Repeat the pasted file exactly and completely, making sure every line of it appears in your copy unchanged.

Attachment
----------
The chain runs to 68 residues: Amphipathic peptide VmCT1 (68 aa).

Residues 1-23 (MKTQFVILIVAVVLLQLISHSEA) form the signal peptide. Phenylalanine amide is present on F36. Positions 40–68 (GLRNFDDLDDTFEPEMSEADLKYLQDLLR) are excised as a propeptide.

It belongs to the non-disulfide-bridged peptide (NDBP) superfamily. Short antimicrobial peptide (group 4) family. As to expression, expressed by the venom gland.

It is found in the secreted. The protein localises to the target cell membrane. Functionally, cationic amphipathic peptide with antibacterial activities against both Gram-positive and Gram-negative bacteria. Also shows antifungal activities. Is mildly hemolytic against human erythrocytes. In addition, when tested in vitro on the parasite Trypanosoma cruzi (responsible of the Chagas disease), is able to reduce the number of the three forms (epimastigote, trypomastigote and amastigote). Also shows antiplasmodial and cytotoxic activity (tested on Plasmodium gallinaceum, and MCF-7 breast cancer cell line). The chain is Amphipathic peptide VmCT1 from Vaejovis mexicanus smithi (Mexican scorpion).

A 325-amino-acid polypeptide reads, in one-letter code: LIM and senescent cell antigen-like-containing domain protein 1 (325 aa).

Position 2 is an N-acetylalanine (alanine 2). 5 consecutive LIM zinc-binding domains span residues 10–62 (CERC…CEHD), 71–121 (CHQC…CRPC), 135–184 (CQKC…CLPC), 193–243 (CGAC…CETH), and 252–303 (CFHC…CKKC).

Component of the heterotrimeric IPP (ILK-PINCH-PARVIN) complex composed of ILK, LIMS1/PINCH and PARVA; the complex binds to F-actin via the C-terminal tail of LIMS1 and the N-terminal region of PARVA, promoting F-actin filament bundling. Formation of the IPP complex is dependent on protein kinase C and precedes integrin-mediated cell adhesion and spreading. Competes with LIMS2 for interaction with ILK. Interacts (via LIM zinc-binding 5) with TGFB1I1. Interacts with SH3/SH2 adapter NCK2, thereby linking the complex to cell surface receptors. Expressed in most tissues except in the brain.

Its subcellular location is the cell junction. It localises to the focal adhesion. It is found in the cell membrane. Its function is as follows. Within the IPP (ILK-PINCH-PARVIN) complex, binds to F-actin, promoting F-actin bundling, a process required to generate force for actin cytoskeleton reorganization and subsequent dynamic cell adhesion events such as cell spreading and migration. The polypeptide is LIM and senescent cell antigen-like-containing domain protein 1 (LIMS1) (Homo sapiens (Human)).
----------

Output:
The chain runs to 68 residues: Amphipathic peptide VmCT1 (68 aa).

Residues 1-23 (MKTQFVILIVAVVLLQLISHSEA) form the signal peptide. Phenylalanine amide is present on F36. Positions 40–68 (GLRNFDDLDDTFEPEMSEADLKYLQDLLR) are excised as a propeptide.

It belongs to the non-disulfide-bridged peptide (NDBP) superfamily. Short antimicrobial peptide (group 4) family. As to expression, expressed by the venom gland.

It is found in the secreted. The protein localises to the target cell membrane. Functionally, cationic amphipathic peptide with antibacterial activities against both Gram-positive and Gram-negative bacteria. Also shows antifungal activities. Is mildly hemolytic against human erythrocytes. In addition, when tested in vitro on the parasite Trypanosoma cruzi (responsible of the Chagas disease), is able to reduce the number of the three forms (epimastigote, trypomastigote and amastigote). Also shows antiplasmodial and cytotoxic activity (tested on Plasmodium gallinaceum, and MCF-7 breast cancer cell line). The chain is Amphipathic peptide VmCT1 from Vaejovis mexicanus smithi (Mexican scorpion).

A 325-amino-acid polypeptide reads, in one-letter code: LIM and senescent cell antigen-like-containing domain protein 1 (325 aa).

Position 2 is an N-acetylalanine (alanine 2). 5 consecutive LIM zinc-binding domains span residues 10–62 (CERC…CEHD), 71–121 (CHQC…CRPC), 135–184 (CQKC…CLPC), 193–243 (CGAC…CETH), and 252–303 (CFHC…CKKC).

Component of the heterotrimeric IPP (ILK-PINCH-PARVIN) complex composed of ILK, LIMS1/PINCH and PARVA; the complex binds to F-actin via the C-terminal tail of LIMS1 and the N-terminal region of PARVA, promoting F-actin filament bundling. Formation of the IPP complex is dependent on protein kinase C and precedes integrin-mediated cell adhesion and spreading. Competes with LIMS2 for interaction with ILK. Interacts (via LIM zinc-binding 5) with TGFB1I1. Interacts with SH3/SH2 adapter NCK2, thereby linking the complex to cell surface receptors. Expressed in most tissues except in the brain.

Its subcellular location is the cell junction. It localises to the focal adhesion. It is found in the cell membrane. Its function is as follows. Within the IPP (ILK-PINCH-PARVIN) complex, binds to F-actin, promoting F-actin bundling, a process required to generate force for actin cytoskeleton reorganization and subsequent dynamic cell adhesion events such as cell spreading and migration. The polypeptide is LIM and senescent cell antigen-like-containing domain protein 1 (LIMS1) (Homo sapiens (Human)).